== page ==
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Clocking requirements for high speed data converters

August 18, 2009 | | 219400342
There are several key performance metrics required for clocking circuits in wireless infrastructure, broadband and instrumentation, such as low phase noise and jitter, accurate frequency translation and jitter filtering. This article discusses the clocking technologies required.
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Wireless infrastructure, broadband and instrumentation applications generally require very high performance clocking circuits. The primary components being clocked in these systems are high speed data converters. There are several key performance metrics required for these clock circuits such as low phase noise and jitter, accurate frequency translation and jitter filtering capability. This article will discuss the clocking technologies required.

Basestation transceivers, broadband modems and high-end instrumentation usually require analog-to-digital converters (ADCs) and/or digital-to-analog converters (DACs) with high dynamic range, high sampling rates, or both.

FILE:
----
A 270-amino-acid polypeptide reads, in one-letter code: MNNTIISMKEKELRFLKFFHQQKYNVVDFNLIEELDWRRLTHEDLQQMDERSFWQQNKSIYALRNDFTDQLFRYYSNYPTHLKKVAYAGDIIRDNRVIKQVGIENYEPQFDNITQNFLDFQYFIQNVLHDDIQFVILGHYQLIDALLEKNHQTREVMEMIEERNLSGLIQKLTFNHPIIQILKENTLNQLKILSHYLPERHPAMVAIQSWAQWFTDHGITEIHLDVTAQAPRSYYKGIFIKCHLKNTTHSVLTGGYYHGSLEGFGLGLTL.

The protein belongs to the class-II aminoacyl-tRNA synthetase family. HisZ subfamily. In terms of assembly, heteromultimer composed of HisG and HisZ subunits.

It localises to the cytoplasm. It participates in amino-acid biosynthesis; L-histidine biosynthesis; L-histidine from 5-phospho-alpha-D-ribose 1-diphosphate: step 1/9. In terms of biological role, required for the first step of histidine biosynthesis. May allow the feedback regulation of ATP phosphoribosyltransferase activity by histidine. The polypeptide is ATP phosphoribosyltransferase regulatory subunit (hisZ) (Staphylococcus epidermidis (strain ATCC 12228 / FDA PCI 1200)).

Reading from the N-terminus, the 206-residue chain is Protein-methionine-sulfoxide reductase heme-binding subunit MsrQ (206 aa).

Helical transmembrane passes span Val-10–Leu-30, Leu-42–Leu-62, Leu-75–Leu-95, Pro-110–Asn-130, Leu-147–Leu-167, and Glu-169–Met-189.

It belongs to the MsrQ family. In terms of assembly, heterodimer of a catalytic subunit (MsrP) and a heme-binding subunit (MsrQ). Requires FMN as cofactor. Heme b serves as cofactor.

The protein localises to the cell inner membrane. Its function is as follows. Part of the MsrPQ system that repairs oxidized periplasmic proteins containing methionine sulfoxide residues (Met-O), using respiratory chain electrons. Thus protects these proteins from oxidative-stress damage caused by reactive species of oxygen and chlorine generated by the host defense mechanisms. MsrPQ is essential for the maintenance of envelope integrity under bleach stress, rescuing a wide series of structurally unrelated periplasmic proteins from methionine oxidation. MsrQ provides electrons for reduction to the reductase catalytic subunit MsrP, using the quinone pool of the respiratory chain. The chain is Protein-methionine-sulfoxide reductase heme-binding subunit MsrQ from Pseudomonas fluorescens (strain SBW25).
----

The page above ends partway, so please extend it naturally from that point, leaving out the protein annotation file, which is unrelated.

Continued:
The requirements on a given converter will be determined by the overall system specifications and architecture. The spectral purity of the sampling clock supplied often has a significant impact on the performance achieved.

For example, consider the wireless transceiver circuit diagram shown in Figure 1. The clock generator provides clocks for the ADCs and DACs, and also distributes clock signals to several of the other circuit blocks.

Figure 1.Transceiver block diagram

A key metric for ADCs used in radio receivers is Signal to Noise ratio (SNR). This will impact how accurately an ADC can sample signals. Ideally an ADC should be able to convert small analog input signals into accurate digital representations with a high degree of resolution. In radio terms, an ADC's SNR will determine the Minimum Detectable Signal (MDS).

Theoretical SNR based on the quantization noise for an N bit converter is given by:

Equation 1: SNR = 6.02(N) + 1.8db

So for a 14bit converter the best achievable SNR would be about 86db.

In Intermediate Frequency (IF) sampling architectures, such as that shown in Figure 1, the requirements on clock jitter can be stringent. In fact, the quality of the clock provided to the ADC is often the limiting factor in the system SNR (Equation 2).

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